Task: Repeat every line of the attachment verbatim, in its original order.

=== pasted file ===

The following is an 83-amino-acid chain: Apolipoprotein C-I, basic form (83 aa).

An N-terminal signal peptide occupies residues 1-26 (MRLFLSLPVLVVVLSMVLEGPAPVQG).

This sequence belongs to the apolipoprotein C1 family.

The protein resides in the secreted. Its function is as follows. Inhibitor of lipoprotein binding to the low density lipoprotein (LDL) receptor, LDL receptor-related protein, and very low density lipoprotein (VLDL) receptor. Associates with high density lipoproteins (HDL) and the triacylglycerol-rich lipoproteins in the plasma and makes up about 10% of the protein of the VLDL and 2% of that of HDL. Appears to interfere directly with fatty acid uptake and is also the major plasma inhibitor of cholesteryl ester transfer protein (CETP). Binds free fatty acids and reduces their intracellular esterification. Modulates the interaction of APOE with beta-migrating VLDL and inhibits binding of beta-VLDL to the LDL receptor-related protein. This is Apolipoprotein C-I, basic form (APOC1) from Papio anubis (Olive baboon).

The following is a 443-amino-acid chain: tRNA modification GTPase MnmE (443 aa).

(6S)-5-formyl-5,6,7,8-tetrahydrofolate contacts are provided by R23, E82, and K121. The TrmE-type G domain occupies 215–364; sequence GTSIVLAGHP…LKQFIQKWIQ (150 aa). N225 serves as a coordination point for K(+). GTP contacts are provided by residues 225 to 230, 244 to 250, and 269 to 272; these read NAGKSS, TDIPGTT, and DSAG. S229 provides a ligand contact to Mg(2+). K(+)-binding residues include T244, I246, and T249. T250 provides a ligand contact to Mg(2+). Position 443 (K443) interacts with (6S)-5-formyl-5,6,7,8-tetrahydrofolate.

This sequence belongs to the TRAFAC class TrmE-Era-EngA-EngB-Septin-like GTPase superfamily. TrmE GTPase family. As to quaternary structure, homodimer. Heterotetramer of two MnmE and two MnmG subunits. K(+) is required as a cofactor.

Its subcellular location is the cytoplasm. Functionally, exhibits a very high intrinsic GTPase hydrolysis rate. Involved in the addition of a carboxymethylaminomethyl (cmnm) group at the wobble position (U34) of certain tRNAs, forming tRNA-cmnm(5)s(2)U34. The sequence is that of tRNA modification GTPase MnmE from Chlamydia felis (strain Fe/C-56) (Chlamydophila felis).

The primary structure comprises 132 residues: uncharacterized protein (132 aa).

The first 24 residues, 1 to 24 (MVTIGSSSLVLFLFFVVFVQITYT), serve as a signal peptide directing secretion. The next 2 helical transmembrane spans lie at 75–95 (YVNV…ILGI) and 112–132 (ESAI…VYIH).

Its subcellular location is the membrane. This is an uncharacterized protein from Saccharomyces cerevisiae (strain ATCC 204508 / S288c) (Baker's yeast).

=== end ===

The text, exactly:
The following is an 83-amino-acid chain: Apolipoprotein C-I, basic form (83 aa).

An N-terminal signal peptide occupies residues 1-26 (MRLFLSLPVLVVVLSMVLEGPAPVQG).

This sequence belongs to the apolipoprotein C1 family.

The protein resides in the secreted. Its function is as follows. Inhibitor of lipoprotein binding to the low density lipoprotein (LDL) receptor, LDL receptor-related protein, and very low density lipoprotein (VLDL) receptor. Associates with high density lipoproteins (HDL) and the triacylglycerol-rich lipoproteins in the plasma and makes up about 10% of the protein of the VLDL and 2% of that of HDL. Appears to interfere directly with fatty acid uptake and is also the major plasma inhibitor of cholesteryl ester transfer protein (CETP). Binds free fatty acids and reduces their intracellular esterification. Modulates the interaction of APOE with beta-migrating VLDL and inhibits binding of beta-VLDL to the LDL receptor-related protein. This is Apolipoprotein C-I, basic form (APOC1) from Papio anubis (Olive baboon).

The following is a 443-amino-acid chain: tRNA modification GTPase MnmE (443 aa).

(6S)-5-formyl-5,6,7,8-tetrahydrofolate contacts are provided by R23, E82, and K121. The TrmE-type G domain occupies 215–364; sequence GTSIVLAGHP…LKQFIQKWIQ (150 aa). N225 serves as a coordination point for K(+). GTP contacts are provided by residues 225 to 230, 244 to 250, and 269 to 272; these read NAGKSS, TDIPGTT, and DSAG. S229 provides a ligand contact to Mg(2+). K(+)-binding residues include T244, I246, and T249. T250 provides a ligand contact to Mg(2+). Position 443 (K443) interacts with (6S)-5-formyl-5,6,7,8-tetrahydrofolate.

This sequence belongs to the TRAFAC class TrmE-Era-EngA-EngB-Septin-like GTPase superfamily. TrmE GTPase family. As to quaternary structure, homodimer. Heterotetramer of two MnmE and two MnmG subunits. K(+) is required as a cofactor.

Its subcellular location is the cytoplasm. Functionally, exhibits a very high intrinsic GTPase hydrolysis rate. Involved in the addition of a carboxymethylaminomethyl (cmnm) group at the wobble position (U34) of certain tRNAs, forming tRNA-cmnm(5)s(2)U34. The sequence is that of tRNA modification GTPase MnmE from Chlamydia felis (strain Fe/C-56) (Chlamydophila felis).

The primary structure comprises 132 residues: uncharacterized protein (132 aa).

The first 24 residues, 1 to 24 (MVTIGSSSLVLFLFFVVFVQITYT), serve as a signal peptide directing secretion. The next 2 helical transmembrane spans lie at 75–95 (YVNV…ILGI) and 112–132 (ESAI…VYIH).

Its subcellular location is the membrane. This is an uncharacterized protein from Saccharomyces cerevisiae (strain ATCC 204508 / S288c) (Baker's yeast).